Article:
Overcoming the Fear of Writing a Book – Part Two
Our last blog left off with me hanging over the Costa Rican canopy clinging hysterically, and totally happily, to the rope tethering the Tarzan Swing to the tree tops. I promised to explain what that has to do with book writing, and here’s the deal:
First of all, although we think we’re just writing a book, other possibilities show up during the course of the project that we don’t know are coming (like a metaphorically-related Tarzan Swing). And when they do, if we say “yes,” they just might be gloriously expansive.
What’s more, although book writing/Tarzan swinging might terrify you a little bit, it will actually lead you to something bigger, better, and brighter for you and the work you’re here to do in the world.
The second point I’d like to make is that even if you’ve wanted to write a book for a really long time, embarking upon the project can feel like a huge leap into the unknown. Working on your book can, actually, be an emotionally scary experience. And yet, when you get right down to it, writing a book is significantly safer a project than crossing a street. But our ego gets hold of the idea and makes up all kinds of stories about imposter syndrome, being seen, getting it wrong, being judged, and so on.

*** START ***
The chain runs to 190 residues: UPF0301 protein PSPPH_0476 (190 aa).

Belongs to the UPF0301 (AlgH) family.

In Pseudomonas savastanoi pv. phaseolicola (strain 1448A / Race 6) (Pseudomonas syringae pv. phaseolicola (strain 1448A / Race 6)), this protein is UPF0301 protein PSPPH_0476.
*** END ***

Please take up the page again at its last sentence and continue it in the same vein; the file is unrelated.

That’s just noise.
Finally, few people are ever really “ready” to write a book but, like embracing the Tarzan Swing, it is in the process of doing it that we become prepared for it. There will never be a good time to do this. Funnily enough, many people who think they want to write a book but feel too busy for the project, figure they’re going to have less on their plate in six months or nine months or a year. But that never really happens – another project shows up to take the last one’s place. And the unwritten book continues to fester in the backwater of their brain.
The reality is that we don’t get time to write a book, we have to make time to write a book. And we have to prioritize writing our books, no matter how unnerving the project may seem.
I find that when I’m working on a book, it really needs to become one of my most urgent priorities and I reorient my life for the finite period of time it’s going to take for me to get it written. It makes me uncomfortably busy. And it’s worth the effort.
So, if you are serious about becoming a published author, I invite you to reprioritize a few things in your life so that it does become one of your highest priorities.
When all is said and done, writing a book is a transformational experience. And if you haven’t yet written a book, it’s out there waiting for you. Having written five books now, I understand that each of my books has had a different impact on me and who I’m here to be and how I see my life and how I relate to my world and how my business has grown. That’s waiting for you, too.
Take the leap.
What does that have to do with book writing? Stay tuned for the next blog in this series!